Christopher Columbus and His Monument Columbia: Being a Concordance of Choice Tributes to the Great Genoese, His Grand Discovery, and His Greatness of Mind and Purpose. The Testimony of Ancient Authors, the Tributes of Modern Men ...
Rand, McNally, 1892 - 397 pages
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Admiral Amerigo Vespucci Atlantic August Bahamas Barcelona Bartolomeo Columbus blessed Born Boston bronze brother caravels Castille Cat Island Catholic celebrated century Chicago Christian Christopher Columbus church civilization coast Colon Colum Columbia continent court crew cross Cuba died Diego discovered discovery of America divine Domingo earth east empire England erected Europe event eyes faith feet Friday genius Genoa Genoese glorious glory gold Guanahani Gulf of Paria hand heart heaven honor Huelva Indian Indies inscription Isabella Italian Juan King land letter liberty light Lisbon Madrid marble mariner Mass monument morocco nations navigator Norsemen North o'er ocean October Old World orator Palos pedestal Pinzon poet portrait Portugal Queen Rabida sail sailor Salamanca San Salvador Santa Maria Santo Domingo Seville ship shore soul Spain Spanish stands star statue of Columbus thee thou thought tion unknown vessel voyage Watling's Island West westward York
Page 147 - But to the hero, when his sword Has won the battle for the free, Thy voice sounds like a prophet's word, And in its hollow tones are heard The thanks of millions yet to be.
Page 369 - I hear the tread of pioneers Of nations yet to be ; The first low wash of waves, where soon Shall roll a human sea.
Page 230 - Sail on! sail on! and on!" They sailed. They sailed. Then spake the mate: "This mad sea shows his teeth to-night. He curls his lip, he lies in wait, With lifted teeth, as if to bite! Brave Admiral, say but one good word: What shall we do when hope is gone?" The words leapt as a leaping sword: "Sail on! sail on! sail on! and on!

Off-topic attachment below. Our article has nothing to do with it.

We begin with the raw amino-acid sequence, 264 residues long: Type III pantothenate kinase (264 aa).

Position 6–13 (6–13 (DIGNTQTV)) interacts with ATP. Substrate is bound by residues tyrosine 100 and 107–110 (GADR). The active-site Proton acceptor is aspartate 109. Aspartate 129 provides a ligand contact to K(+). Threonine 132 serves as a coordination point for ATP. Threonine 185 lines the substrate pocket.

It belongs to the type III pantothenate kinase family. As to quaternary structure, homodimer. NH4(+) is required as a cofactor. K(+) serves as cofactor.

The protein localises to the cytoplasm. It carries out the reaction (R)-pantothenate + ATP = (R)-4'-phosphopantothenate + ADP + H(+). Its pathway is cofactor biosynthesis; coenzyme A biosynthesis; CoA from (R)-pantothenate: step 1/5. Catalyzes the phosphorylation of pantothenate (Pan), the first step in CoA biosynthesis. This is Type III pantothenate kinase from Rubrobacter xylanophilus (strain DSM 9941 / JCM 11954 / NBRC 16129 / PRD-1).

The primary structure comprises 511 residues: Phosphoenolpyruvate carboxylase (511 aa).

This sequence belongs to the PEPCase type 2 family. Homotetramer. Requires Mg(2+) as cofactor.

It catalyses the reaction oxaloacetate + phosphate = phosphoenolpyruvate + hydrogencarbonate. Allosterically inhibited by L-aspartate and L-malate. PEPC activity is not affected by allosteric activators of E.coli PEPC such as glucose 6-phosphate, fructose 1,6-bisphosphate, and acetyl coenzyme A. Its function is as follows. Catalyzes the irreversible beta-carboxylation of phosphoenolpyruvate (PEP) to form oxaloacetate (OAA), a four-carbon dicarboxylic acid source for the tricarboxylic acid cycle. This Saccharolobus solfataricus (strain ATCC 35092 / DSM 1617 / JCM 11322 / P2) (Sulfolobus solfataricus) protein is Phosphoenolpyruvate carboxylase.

Page 147 - Thy sunken eye's unearthly light To him is welcome as the sight Of sky and stars to prisoned men : Thy grasp is welcome as the hand Of brother in a foreign land ; Thy summons welcome as the cry That told the Indian isles were nigh To the world-seeking Genoese, When the land wind, from woods of palm, And orange groves, and fields of balm, Blew o'er the Haytian seas.
Page 199 - And disappointment's dry and bitter root, Envy's harsh berries, and the choking pool Of the world's scorn, are the right mother-milk To the tough hearts that pioneer their kind, And break a pathway to those unknown realms That in the earth's broad shadow lie enthralled ; Endurance is the crowning quality, And patience all the passion of great hearts...
Page 55 - I always consider the settlement of America with reverence and wonder, as the opening of a grand scene and design in Providence for the illumination of the ignorant, and the emancipation of the slavish part of mankind all over the earth.
Page 326 - I see one vast confederation stretching from the frozen North in unbroken line to the glowing South, and from the wild billows of the Atlantic westward to the calmer waters of the Pacific main,— and I see one people, and one language, and one law, and one faith, and, over all that wide continent, the home of freedom, and a refuge for the oppressed of every race and of every clime.
Page 342 - I shall call that my country, where I may most glorify God, and enjoy the presence of my dearest friends.
Page 232 - The great mystery of the ocean was revealed ; his theory, which had been the scoff of sages, was triumphantly established ; he had secured to himself a glory durable as the world itself. It is difficult to conceive the feelings of such a man, at such a moment ; or the conjectures which must have thronged upon his mind, as to the land before him, covered with darkness.